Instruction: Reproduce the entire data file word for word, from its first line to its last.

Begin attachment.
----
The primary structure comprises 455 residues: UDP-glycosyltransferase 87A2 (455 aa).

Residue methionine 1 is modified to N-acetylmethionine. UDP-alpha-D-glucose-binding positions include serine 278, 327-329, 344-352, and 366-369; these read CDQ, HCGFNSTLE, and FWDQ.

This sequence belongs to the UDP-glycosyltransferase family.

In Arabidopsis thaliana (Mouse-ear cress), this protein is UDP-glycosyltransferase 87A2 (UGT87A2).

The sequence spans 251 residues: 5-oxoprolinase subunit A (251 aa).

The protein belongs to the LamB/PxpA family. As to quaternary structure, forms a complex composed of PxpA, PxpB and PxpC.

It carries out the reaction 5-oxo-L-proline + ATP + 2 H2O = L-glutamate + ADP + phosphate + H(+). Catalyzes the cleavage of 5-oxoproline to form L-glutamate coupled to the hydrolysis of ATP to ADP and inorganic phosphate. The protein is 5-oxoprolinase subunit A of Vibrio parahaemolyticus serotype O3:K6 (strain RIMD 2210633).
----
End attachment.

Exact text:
The primary structure comprises 455 residues: UDP-glycosyltransferase 87A2 (455 aa).

Residue methionine 1 is modified to N-acetylmethionine. UDP-alpha-D-glucose-binding positions include serine 278, 327-329, 344-352, and 366-369; these read CDQ, HCGFNSTLE, and FWDQ.

This sequence belongs to the UDP-glycosyltransferase family.

In Arabidopsis thaliana (Mouse-ear cress), this protein is UDP-glycosyltransferase 87A2 (UGT87A2).

The sequence spans 251 residues: 5-oxoprolinase subunit A (251 aa).

The protein belongs to the LamB/PxpA family. As to quaternary structure, forms a complex composed of PxpA, PxpB and PxpC.

It carries out the reaction 5-oxo-L-proline + ATP + 2 H2O = L-glutamate + ADP + phosphate + H(+). Catalyzes the cleavage of 5-oxoproline to form L-glutamate coupled to the hydrolysis of ATP to ADP and inorganic phosphate. The protein is 5-oxoprolinase subunit A of Vibrio parahaemolyticus serotype O3:K6 (strain RIMD 2210633).